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Elshtain (social & political ethics, Univ. of Chicago; Just War Against Terror) deals here with the origins and development of our current concept of political and personal sovereignty, tracing its history from Augustine to Nietzsche and noting the move toward absolute autonomy of the state and the individual. According to Elshtain, even individual sovereignty becomes tyranny without relationships and community. We are created to love and that puts a limit on our sovereignty, she writes; "if we refuse to observe a limit, we are destroyers." Elshtain reexamines the relevant writings of Martin Luther, John Calvin, Thomas Hobbes, John Locke, and many others in light of her philosophical analysis. She also applies her insight to postmodernism, radical feminism, and other modern movements, showing in her approach a deep knowledge of her subject matter. An excellent scholarly, philosophical analysis of a difficult concept that Elshtain makes surprisingly accessible to readers outside her field; recommended primarily for academic and large public libraries.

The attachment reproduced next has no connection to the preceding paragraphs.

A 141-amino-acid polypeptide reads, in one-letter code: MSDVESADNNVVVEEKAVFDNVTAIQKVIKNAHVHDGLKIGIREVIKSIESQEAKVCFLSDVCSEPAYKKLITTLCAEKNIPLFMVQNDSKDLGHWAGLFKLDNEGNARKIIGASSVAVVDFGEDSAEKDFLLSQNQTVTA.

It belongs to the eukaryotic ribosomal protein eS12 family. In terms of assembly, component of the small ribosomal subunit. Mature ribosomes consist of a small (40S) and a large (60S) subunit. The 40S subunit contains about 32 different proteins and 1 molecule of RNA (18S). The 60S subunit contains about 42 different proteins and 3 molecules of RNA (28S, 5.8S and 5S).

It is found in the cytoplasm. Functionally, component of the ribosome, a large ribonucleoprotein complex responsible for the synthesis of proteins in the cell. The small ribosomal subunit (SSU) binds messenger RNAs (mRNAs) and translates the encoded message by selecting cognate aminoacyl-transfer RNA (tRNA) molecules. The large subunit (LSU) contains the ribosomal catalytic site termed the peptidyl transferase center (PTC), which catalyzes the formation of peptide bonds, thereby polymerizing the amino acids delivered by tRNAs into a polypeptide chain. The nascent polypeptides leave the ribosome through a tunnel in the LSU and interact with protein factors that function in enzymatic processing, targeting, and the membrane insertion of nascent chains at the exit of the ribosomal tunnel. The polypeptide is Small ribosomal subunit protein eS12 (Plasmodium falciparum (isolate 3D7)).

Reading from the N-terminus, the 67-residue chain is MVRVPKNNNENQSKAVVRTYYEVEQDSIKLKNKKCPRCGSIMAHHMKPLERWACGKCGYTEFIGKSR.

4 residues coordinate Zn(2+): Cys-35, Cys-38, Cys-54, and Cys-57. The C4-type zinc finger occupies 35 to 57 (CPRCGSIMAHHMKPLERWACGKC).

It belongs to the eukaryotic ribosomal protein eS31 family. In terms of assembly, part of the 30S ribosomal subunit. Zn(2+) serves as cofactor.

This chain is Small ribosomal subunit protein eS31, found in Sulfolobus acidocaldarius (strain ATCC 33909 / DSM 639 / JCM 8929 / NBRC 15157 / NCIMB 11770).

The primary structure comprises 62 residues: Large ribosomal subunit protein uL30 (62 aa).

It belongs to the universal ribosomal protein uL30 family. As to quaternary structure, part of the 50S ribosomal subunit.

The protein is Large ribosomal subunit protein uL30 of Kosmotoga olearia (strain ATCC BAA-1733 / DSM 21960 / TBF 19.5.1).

—C. Robert Nixon